Program Four: Strength for the Free World-From War to European Union

The invasion of Korea cut short phase one of the Marshall Plan, the European Recovery Program. A somewhat darker view of the future imbued phase two-the Mutual Security Administration. MSA filmmakers would still make a number of optimistic “ERP-type” films, but also many with anti-Communist themes, stressing the virtues of political unity and military strength. The fear of Communist inroads haunts The Hour of Choice (1951, 21 mins), Without Fear (1951, 15 mins), and Struggle for Men's Minds (1952, 27 mins). Whitsun Holiday (1953, 14 mins) is a clever piece of propaganda that mocks the way Eastern Bloc citizens spend their leisure time. Do Not Disturb! (c. 1950, 15 mins, in German with English subtitles) is an even funnier satire in the guise of a Soviet-inspired propaganda film. The Marshall Plan would blaze the trail toward European Union, out of a conviction that a common market was the fastest route to recovery and the best bulwark against Communism. But trade barriers were a major obstacle. Here animation came to the rescue, in the artful cartoon parable The Shoemaker and the Hatter (1950, 16 mins). Taken together, these films posit a vision of a united Europe, demonstrating the extraordinary long-term legacy of the Marshall Plan and its impact on the Europe of today.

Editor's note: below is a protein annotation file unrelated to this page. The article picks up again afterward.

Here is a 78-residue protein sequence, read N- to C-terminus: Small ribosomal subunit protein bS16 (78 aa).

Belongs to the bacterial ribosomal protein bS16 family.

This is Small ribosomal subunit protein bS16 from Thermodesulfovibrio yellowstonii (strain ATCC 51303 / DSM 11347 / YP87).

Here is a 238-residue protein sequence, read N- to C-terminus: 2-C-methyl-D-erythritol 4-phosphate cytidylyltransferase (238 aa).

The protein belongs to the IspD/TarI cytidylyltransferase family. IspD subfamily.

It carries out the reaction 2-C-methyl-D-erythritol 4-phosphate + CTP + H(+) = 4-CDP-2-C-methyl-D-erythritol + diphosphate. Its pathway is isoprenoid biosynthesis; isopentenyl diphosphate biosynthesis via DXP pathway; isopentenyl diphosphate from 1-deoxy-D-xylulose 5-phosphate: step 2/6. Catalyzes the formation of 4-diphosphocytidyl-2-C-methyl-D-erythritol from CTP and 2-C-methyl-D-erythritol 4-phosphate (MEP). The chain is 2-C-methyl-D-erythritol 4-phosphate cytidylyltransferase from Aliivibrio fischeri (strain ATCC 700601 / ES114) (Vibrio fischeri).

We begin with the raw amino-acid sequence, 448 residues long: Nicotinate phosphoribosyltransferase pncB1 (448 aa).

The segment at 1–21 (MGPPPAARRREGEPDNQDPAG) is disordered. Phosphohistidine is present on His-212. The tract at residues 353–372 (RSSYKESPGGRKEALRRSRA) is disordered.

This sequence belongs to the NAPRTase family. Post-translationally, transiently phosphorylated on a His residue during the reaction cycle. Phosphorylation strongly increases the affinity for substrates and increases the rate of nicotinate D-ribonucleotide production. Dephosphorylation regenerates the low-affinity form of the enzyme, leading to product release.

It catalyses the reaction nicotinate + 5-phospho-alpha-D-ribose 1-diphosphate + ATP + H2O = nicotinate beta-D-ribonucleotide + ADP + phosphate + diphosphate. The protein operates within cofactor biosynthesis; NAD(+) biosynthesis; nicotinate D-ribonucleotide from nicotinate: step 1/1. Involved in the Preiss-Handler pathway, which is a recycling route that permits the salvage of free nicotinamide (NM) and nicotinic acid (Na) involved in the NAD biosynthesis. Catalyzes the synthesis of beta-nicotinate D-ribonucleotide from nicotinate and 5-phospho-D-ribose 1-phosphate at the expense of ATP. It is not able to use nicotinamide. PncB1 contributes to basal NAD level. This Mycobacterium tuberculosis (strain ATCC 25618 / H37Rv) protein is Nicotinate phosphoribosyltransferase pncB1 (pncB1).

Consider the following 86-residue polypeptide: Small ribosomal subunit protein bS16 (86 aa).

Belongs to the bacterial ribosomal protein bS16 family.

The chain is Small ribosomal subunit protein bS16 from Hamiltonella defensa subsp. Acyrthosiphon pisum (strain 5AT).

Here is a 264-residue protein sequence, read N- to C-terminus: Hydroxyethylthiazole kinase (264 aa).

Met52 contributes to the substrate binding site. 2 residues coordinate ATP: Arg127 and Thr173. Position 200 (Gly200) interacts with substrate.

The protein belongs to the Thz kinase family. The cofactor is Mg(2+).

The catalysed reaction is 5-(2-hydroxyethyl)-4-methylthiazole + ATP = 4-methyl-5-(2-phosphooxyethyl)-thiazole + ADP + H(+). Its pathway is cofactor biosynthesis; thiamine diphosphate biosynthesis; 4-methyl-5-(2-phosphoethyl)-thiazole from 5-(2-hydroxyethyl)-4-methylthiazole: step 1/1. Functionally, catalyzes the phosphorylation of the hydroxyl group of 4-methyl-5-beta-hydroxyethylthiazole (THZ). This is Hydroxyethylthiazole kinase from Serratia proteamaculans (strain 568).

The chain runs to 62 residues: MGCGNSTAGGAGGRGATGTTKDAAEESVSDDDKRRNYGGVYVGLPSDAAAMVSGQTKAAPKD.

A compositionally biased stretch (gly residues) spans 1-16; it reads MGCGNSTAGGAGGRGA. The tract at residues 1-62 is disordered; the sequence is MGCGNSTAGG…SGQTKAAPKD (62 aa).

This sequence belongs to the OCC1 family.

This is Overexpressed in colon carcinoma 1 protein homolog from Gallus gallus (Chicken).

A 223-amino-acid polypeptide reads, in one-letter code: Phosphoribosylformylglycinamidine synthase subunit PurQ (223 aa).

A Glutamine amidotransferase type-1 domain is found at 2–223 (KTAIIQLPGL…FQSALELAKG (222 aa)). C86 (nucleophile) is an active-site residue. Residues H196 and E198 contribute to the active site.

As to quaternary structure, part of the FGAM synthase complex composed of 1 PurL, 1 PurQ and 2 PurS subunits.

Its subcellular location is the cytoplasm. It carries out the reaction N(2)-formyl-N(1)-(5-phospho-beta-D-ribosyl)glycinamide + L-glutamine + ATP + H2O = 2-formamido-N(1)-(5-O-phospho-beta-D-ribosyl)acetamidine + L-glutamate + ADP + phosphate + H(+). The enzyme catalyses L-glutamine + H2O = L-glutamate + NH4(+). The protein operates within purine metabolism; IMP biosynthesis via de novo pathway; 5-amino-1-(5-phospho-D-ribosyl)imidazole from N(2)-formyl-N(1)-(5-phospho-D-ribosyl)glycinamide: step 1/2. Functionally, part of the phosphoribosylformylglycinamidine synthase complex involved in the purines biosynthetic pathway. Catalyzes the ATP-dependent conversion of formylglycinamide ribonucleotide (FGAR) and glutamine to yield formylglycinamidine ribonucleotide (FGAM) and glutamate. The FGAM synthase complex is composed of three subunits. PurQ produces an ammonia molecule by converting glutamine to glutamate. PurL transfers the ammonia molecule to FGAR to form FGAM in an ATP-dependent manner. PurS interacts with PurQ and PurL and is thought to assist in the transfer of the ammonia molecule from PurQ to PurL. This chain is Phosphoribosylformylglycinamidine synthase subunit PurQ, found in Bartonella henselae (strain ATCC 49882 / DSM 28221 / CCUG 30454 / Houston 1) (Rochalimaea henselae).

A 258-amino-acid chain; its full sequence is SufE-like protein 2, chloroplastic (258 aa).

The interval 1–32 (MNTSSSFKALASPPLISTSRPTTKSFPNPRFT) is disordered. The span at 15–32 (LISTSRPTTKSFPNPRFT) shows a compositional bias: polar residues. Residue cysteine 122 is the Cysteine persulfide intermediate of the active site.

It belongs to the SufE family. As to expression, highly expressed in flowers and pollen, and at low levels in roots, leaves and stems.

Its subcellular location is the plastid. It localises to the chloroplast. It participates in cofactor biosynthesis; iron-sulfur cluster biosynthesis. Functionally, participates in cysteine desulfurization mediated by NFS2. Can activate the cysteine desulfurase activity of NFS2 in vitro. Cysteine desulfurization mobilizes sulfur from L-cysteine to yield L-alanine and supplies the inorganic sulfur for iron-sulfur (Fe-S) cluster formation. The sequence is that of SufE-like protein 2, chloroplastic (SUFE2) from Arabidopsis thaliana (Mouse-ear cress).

• (Total running time: 108 mins)

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